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I. Joshua’ s Commission; Preparation for the Passage of the Jordan.— This chapter does not call for much comment. It is, for the most part, an introduction to the whole book from a Deuteronomic writer. There may have been a Deuteronomic account of the conquest of the land which the compiler of our book used, but more probably the old narrative of JE was taken over by the Deuteronomist, who managed to superimpose his own views by means of an introduction and various additions. These additions are very considerable; hardly any chapters have escaped.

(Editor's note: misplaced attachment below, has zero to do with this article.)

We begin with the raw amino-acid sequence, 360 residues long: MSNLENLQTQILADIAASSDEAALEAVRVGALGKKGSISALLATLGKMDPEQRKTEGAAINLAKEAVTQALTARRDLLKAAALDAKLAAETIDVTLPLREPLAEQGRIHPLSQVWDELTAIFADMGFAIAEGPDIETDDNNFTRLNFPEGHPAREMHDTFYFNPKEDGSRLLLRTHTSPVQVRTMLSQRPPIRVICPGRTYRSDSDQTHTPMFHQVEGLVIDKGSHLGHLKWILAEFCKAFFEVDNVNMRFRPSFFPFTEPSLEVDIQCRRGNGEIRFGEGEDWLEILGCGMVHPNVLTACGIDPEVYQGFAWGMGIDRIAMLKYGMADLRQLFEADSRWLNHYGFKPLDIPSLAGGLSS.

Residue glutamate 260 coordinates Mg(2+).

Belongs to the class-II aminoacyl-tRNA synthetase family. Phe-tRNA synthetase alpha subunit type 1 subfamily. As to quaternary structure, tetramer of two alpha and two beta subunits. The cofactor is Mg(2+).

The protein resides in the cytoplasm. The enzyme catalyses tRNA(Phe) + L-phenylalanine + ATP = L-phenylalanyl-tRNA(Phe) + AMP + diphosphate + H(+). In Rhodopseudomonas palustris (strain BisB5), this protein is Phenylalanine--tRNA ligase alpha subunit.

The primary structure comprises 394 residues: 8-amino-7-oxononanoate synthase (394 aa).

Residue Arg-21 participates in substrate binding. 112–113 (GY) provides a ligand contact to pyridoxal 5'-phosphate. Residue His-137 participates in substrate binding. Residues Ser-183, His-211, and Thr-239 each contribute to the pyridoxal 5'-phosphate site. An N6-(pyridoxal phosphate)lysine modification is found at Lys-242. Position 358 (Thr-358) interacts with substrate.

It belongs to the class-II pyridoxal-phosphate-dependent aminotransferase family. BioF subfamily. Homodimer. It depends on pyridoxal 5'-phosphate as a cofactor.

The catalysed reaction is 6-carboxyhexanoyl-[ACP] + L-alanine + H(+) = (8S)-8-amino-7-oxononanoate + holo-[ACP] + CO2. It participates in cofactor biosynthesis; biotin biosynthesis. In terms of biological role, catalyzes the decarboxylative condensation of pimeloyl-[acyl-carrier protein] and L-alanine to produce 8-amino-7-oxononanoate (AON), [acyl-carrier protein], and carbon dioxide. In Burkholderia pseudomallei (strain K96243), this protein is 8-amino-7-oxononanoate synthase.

Joshua 1:4 . The boundaries of the land are strangely indicated, and the passage should no doubt read, From the wilderness in the south to Lebanon; and from the river Euphrates to the western sea ( i.e. the Mediterranean) shall be your border”— or rather, territory. In reality, the kingdom never extended as far as this from E. to W., though the N. and S. boundaries would hold good for David’ s time.
Joshua 1:12-15 . See Numbers 32.
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Peake, Arthur. "Commentary on Joshua 1". "Peake's Commentary on the Bible ". https://www.studylight.org/
the Third Sunday after Epiphany